General info about Fruit
Toyon (Heteromeles arbutifolia, syn. H. salicifolia) is a common perennial shrub native to southwestern California, USA and the extreme northwest of Mexico, from the San Francisco Bay area to northern Baja California. It is the sole species of Heteromeles, but is closely related to the Asian genus Photinia, in which it is included by some botanists (it was originally described by Lindley as Photinia arbutifolia). Toyon is a prominent component of the coastal sage scrub plant community, and is a part of drought-adapted chaparral and oak woodland habitats. It is also known by the common names Christmas berry and California holly.
How to choose a ripe and fresh Fruit
The fruit is a small pome, 5-10 mm across, bright red and berry-like, produced large quantities, maturing in the fall and persisting well into the winter.
Ways to prepare and serve the Fruit
Edible Parts: Fruit.
Fruit - raw or cooked. The fruits are 5 - 6mm across, they taste like common haws (Crataegus monogyna). Mealy, astringent and acid. Best if a little sugar is added to sweeten them. They can also be dried, ground into a powder and made into a mush or fermented into a cider. A slight cooking removes any bitter taste. Native North American Indians would often place them in a basket close to the fire and keep turning them until they had wilted before eating them.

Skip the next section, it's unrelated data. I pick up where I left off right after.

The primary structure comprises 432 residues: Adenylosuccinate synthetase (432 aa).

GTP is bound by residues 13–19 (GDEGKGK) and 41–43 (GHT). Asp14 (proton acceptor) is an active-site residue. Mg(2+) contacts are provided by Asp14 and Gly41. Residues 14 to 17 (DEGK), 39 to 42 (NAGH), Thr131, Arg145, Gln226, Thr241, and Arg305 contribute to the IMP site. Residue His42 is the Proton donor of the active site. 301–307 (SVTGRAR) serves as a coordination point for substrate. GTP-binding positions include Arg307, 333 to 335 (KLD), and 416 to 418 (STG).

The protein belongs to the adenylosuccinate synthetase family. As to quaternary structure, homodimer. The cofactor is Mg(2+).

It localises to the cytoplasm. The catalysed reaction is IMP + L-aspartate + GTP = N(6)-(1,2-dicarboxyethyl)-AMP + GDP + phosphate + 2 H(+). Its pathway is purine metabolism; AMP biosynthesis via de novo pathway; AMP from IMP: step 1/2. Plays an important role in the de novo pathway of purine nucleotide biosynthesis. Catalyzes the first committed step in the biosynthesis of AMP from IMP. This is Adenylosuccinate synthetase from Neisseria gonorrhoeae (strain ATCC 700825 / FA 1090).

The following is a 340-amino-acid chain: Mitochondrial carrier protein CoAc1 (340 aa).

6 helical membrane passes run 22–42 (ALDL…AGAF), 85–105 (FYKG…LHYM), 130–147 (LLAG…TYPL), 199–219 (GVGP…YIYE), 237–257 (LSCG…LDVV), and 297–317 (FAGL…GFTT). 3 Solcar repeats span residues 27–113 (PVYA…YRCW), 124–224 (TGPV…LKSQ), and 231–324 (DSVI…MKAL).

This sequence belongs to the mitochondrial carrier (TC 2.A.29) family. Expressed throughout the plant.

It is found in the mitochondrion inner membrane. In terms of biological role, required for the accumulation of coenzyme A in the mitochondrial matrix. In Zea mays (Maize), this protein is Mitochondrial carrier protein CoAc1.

Health Benefits and Warnings of eating Fruit
An infusion of the bark and leaves has been used as a wash for infected wounds. A decoction of the leaves has been used in the treatment of stomach aches, plus various other aches and pains.
A golden brown dye is obtained from the leaves and stems. Dark olive-green and black dyes are obtained from the leaves and berries. The fruit-covered branches are gathered in large quantities in California and used as Christmas decorations in much the same way as holly is used in Britain. Wood - very heavy, hard, close-grained.